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Species Watch
Encyclopedia of Life
November 27, 2009

Asteroids, volcanos, floods, glaciers and sun-blocking dust clouds — these are some of the most likely culprits behind what scientists describe as the five great extinctions, times when conditions on the earth changed so drastically that huge majorities of earth's species disappeared.

The last was 65 million years ago, but now many scientists agree we're in the midst of the "sixth great extinction," and the terrifying threat to life on earth is...people. Research shows that, starting about 50,000 years ago, species began dying out rapidly, as humans discovered and settled new continents and islands. Fossil records show that in nearly every case, shortly after humans arrived, huge numbers of species disappeared.

As our population grows, our impact on the planet increases, our pollution and the invasive species our peripatetic habits have strewn around the earth are destroying fragile ecosystems at an increasing rate.

The figures are startling. Scientists estimate that if trends continue at least half of the species now on earth will be gone by the end of the century. And, as Jeff Corwin reports in his new MSNBC special, 100 HEARTBEATS, many iconic animals are on the verge of disappearing from the wild — rhinos, the Sumatran Orangutan, elephants, and cheetahs among them.

Saving Species

But, though these figures are bleak, Jane Goodall argues in her book, HOPE FOR ANIMALS AND THEIR WORLD, that people shouldn't lose hope: "It is true that we are experiencing the 'sixth great extinction on earth,' with thousands of species (mostly small, endemic invertebrates and plants) disappearing, forever, every year. And while we sink into despair or anger as we see how our own prolific and self-centered species continues to destroy, there is yet this feeling of hope. There are surely plants and animals living in the remote places, beyond our current knowledge. There are discoveries yet to be made. And the stories we share here, reports of fascinating new species discovered or rediscovered, give me new strength to face and fight the challenges that threaten our still-mysterious, still-magical planet."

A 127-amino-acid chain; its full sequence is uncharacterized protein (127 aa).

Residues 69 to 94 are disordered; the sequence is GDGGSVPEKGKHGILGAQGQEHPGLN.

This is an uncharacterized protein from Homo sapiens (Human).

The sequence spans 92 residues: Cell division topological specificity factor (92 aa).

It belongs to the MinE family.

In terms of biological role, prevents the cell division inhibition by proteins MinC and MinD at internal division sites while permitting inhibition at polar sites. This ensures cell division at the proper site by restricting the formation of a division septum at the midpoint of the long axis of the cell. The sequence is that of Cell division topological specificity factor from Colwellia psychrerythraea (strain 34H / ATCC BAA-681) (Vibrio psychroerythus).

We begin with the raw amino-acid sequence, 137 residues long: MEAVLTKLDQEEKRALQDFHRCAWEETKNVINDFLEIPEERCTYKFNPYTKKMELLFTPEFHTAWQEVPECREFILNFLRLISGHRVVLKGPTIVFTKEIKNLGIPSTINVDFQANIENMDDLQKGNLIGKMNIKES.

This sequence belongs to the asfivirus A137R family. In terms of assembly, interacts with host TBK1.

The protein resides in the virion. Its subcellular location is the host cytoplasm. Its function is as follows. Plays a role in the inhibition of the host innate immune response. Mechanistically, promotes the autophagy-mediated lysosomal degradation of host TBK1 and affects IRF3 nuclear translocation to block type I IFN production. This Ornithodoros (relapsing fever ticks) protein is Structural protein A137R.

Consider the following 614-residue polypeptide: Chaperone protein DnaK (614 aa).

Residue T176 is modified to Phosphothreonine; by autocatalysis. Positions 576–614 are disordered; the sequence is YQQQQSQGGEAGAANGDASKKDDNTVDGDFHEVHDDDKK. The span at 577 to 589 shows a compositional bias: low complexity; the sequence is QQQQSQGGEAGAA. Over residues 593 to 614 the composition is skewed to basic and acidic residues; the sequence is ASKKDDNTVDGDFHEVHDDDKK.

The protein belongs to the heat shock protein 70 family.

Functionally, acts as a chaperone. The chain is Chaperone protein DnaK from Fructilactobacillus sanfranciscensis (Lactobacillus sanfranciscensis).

Jane Goodall has done much in her own life to protect the earth's diversity — which you can read about here — and many other organizations and individuals are rising to the challenge, some of whom Goodall featured in a special on Animal Planet, JANE GOODALL'S HEROES. You can explore some of the other organizations protecting biodiversity below.

The IUCN Red List of Threatened Species
"The International Union for Conservation of Nature (IUCN) Species Programme working with the IUCN Species Survival Commission (SSC) has for more than four decades been assessing the conservation status of species, subspecies, varieties, and even selected subpopulations on a global scale in order to highlight taxa threatened with extinction, and therefore promote their conservation."

The World Wildlife Fund
The WWF's mission is the conservation of nature. Towards that end, WWF works in 100 countries, and is supported by close to 5 million members across the globe.

>>More on what you can do to protect the environment.
Related Media:
Medical practitionersE.O. Wilson
Bill Moyers talks about the future of our planet with noted entomologist and father of sociobiology, E.O. Wilson. (July 6, 2007)

Medical practitionersMoyers on the Environment
We've collected JOURNAL coverage of the environment — selections from the father of sociobiology E.O. Wilson to the environmental risks for mountaintop mining to a photographic artist who makes pictures out of our trash.

Medical practitionersMOYERS ON AMERICA: IS GOD GREEN?
The 2006 film IS GOD GREEN? documented the debate among evangelical Christians over the environment.(October 11, 2006)

Medical practitionersNATURE: Crash, A Tale of Two Species
In the film Crash: A Tale of Two Species, filmmaker Allison Argo tells the story of nature's amazing ability to create fragile connections among the most unexpected creatures, and of our potential as humans to destroy those connections — or restore them.

References and Reading:
"Human activity is driving Earth's 'sixth great extinction event'"
By Ian Sample, THE GUARDIAN, July 28, 2009.

"100 Heartbeats"
Naturalist Jeff Corwin tells the story of the "Sixth Extinction" -- caused by people.

"17,000 Species Face Extinction, Group Says"
By Lisa Girion, LA TIMES, June 17, 2009.

"The Sixth Extinction?" (Subscription only)
By Elizabeth Kolbert, THE NEW YORKER, May 25, 2009.

Find out more about the 17 countries that host 70 percent of the earth's species.
Also This Week:
Dr. Jane Goodall. Despite dire warnings for our endangered planet, Jane Goodall says all is not yet lost – we can change course if we act now. 

A global environmental and humanitarian youth program of The Jane Goodall Institute.

Checking in on the welfare of threatened and endangered species.

Simple things you can do to made a difference for the environment. Plus, a collection of reports on the environment.

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